In fact, for my book launch event I hired a violinist to play along to a recording of a violin playing the Titanic theme and it really clicked for people how this works. You hear this Titanic violin music and your brain doesn’t separate the two. I’m sure most people in the audience knew she was faking because they had read about my book. (Also, I had been teasing on social media that there would be a fake violinist.) Yet everyone kept applauding for her. We’re all trained to clap and act like it’s a concert even though we know it’s not.

Is that why The Composer chose to “perform” this way?

I can’t speak for him but I have some theories. I think it’s very possible it started out organically—that it wasn’t some devious scheme. He started out going to malls and craft fairs by himself, and people bought his CDs while he was playing the piano. Then he became so successful that he was able to have multiple groups go out to play at once.

I once read in a newspaper that he had as many as twelve different groups going to twelve different venues on a weekend to play his music and sell his CDs. And I don’t think he had the skills to audition everyone like a normal composer. So he probably ran into a question of quality control.

Also, when I was first hired the musicians were playing along with backing CDs, but around that time management was making the switch to using CDs with full instrumentation and turning off the microphones completely.

The Composer also may have realized that people think they want live performance but what they really want is the perfect sound of a studio recording with the illusion of a live performance.

Typically when a musician is asked to lip sync—or play along to a recording—it’s only for a song or two. What were some of the challenges of faking an entire concert?

It was a physical challenge, and some of the gigs we played at malls would go on for six to twelve hours. Imagine playing along to a looped CD and acting like a musical machine. In the book I compare it to dribbling a basketball for eight hours. At first it doesn’t seem that hard, but doing it for eight hours is really hard. After those gigs we were physically wrecked.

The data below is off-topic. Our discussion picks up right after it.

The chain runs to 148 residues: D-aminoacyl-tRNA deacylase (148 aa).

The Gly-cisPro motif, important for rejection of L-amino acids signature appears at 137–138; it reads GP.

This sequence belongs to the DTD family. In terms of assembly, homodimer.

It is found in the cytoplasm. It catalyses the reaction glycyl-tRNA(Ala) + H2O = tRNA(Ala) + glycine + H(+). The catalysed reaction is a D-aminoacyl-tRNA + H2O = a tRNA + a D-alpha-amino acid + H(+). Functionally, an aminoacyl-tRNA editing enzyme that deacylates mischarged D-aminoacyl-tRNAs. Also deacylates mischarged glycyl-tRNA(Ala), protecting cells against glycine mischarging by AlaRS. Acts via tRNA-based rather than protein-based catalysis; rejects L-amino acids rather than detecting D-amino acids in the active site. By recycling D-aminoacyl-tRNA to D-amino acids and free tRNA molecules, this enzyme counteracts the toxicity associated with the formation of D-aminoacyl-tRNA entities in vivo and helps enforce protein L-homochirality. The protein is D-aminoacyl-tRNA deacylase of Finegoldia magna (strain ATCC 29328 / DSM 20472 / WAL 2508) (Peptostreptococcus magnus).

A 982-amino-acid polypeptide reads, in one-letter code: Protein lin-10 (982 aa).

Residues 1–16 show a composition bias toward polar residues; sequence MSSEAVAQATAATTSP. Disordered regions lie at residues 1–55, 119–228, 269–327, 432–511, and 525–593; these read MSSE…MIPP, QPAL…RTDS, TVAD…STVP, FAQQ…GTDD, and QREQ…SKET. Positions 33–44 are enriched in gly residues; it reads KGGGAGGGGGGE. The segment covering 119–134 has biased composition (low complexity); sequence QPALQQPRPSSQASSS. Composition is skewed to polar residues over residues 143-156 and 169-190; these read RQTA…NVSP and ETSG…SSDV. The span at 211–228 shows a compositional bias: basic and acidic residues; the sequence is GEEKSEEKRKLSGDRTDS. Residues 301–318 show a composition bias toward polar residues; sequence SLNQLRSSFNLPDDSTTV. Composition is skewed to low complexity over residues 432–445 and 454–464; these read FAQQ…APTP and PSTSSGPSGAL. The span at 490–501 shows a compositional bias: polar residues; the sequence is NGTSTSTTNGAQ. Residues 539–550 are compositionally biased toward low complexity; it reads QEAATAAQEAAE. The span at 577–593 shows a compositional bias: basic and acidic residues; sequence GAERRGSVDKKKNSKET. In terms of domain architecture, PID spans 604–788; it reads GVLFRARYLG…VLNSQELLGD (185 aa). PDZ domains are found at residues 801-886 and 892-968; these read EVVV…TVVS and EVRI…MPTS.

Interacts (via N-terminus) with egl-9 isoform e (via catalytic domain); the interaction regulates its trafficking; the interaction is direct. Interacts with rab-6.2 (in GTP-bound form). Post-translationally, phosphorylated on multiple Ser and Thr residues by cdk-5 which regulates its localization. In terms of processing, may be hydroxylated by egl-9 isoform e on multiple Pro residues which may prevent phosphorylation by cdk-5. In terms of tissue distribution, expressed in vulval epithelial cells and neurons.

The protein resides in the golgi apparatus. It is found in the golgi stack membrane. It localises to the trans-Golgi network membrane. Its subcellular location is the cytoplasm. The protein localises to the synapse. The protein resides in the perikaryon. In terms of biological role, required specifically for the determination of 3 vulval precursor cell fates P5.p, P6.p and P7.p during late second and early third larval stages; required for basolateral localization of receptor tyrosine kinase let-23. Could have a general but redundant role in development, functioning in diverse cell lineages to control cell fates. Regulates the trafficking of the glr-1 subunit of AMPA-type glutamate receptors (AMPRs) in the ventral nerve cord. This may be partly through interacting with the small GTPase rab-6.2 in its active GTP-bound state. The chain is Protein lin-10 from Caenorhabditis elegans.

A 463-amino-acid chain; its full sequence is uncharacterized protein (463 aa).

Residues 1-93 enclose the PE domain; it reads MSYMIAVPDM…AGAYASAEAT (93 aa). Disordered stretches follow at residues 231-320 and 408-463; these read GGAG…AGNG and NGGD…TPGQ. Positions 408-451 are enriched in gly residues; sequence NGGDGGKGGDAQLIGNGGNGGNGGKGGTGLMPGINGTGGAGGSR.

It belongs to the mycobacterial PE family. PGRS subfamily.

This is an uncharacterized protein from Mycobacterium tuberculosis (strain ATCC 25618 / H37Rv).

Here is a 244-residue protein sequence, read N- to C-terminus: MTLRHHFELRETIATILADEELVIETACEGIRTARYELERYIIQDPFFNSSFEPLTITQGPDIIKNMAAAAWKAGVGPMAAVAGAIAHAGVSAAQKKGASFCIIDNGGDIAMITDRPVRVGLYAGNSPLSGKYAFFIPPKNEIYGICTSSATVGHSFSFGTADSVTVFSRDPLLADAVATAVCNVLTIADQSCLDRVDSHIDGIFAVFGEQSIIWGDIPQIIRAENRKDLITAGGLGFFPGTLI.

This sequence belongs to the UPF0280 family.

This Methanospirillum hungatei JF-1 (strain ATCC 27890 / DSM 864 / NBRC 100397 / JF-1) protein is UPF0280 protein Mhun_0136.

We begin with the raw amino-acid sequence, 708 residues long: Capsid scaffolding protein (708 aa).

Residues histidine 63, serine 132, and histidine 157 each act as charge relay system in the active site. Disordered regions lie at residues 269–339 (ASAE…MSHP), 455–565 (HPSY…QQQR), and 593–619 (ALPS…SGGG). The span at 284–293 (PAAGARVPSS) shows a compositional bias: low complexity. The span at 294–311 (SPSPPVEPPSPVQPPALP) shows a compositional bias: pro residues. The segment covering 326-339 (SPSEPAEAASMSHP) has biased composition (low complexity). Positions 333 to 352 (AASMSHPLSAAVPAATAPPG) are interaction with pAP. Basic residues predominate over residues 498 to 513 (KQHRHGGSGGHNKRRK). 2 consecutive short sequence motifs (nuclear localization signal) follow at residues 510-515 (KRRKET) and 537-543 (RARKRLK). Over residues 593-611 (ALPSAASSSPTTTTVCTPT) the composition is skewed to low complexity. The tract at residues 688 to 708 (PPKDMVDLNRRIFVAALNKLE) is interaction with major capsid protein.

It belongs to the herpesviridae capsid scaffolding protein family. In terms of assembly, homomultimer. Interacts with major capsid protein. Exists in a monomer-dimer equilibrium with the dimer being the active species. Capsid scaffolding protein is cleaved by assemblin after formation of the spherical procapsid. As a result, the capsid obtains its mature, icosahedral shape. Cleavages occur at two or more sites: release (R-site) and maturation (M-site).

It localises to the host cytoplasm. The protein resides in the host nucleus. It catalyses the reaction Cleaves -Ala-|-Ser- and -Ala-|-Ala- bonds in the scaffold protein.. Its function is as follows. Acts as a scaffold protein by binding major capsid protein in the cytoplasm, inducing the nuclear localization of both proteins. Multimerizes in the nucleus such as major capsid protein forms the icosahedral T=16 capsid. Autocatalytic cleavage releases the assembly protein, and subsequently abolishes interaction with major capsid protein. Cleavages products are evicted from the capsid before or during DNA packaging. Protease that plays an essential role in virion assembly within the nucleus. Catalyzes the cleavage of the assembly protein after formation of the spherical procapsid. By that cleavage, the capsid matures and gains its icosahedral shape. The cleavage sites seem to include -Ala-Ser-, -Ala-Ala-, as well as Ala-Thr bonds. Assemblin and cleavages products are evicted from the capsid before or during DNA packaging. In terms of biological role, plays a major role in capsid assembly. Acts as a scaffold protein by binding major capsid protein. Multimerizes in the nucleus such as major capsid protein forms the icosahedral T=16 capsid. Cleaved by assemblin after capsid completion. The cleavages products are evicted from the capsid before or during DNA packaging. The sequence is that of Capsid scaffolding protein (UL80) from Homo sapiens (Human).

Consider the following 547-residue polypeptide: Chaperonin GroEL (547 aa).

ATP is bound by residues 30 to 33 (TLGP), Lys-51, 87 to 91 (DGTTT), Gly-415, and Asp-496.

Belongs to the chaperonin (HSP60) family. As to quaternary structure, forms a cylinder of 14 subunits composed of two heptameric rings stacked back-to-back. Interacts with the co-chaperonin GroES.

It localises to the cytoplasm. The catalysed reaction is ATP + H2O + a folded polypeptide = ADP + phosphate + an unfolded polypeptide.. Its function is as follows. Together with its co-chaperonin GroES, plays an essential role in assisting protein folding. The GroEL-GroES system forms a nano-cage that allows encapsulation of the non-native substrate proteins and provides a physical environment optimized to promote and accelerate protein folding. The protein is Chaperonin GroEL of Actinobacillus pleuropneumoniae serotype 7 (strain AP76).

Does it matter that the performances were fake?

On the one hand, I think it does matter. People would have been mad if they found out they weren’t hearing the music live. But I think it’s really natural for people to listen with their eyes. Even the way we talk about musical performances; we’ll say: “I am going to see the Cincinnati Symphony Orchestra,” or “I am going to see Beyoncé,” or “I am going to see Itzhak Perlman.” So much of how we experience music is visual.

On the other hand, there were so many audience members who loved the music and came to the concerts and had a great time. As for the concerts for PBS, the tickets were given as gifts for donations, so it wasn’t like the concerts themselves were scams in that way.

I understand that you developed anxiety during your time with The Composer. What was behind the anxiety attacks?

It’s hard to say. With mental illnesses it’s hard to narrow down the root [causes]. A lot of it had to do with being up on stage with the microphone off. By that time I had all the music memorized and there was a lot of time to think.

Also, the challenges of getting a career started and simply trying to make a living can produce a lot of anxiety.

I think we preach a false narrative to children, teenagers, and young adults: if you work hard and do these three hundred steps perfectly, you can achieve any dream. There are so many problems with that narrative, but just to name a few: It fails to account for the systemic flaws in the American path to upward mobility. School systems are vastly unequal, college is increasingly unaffordable, a middle-class life is increasingly difficult to obtain or sustain because of rising education, health, and housing costs. I am now a professor and I see college students who have done everything “perfectly” fail all the time for reasons that have very little to do with how hard they work.

In addition, we tell children who grow up in poor areas like Appalachia that they have to leave their communities in order to be successful. So you have to be perfect, you have to leave everything and everyone you know and love to chase your career, and if these steps don’t lead to the achievement of your dreams, it’s your fault and your fault alone. That is a perfect recipe for anxiety.

Do you still play the violin?

I do, but not as much as I used to. Every once in a while one of my friends or family members will be getting married and wanting a wedding violinist. I always play for free so they don’t feel scammed, because I’m not that great. So I am mostly relegated to weddings these days.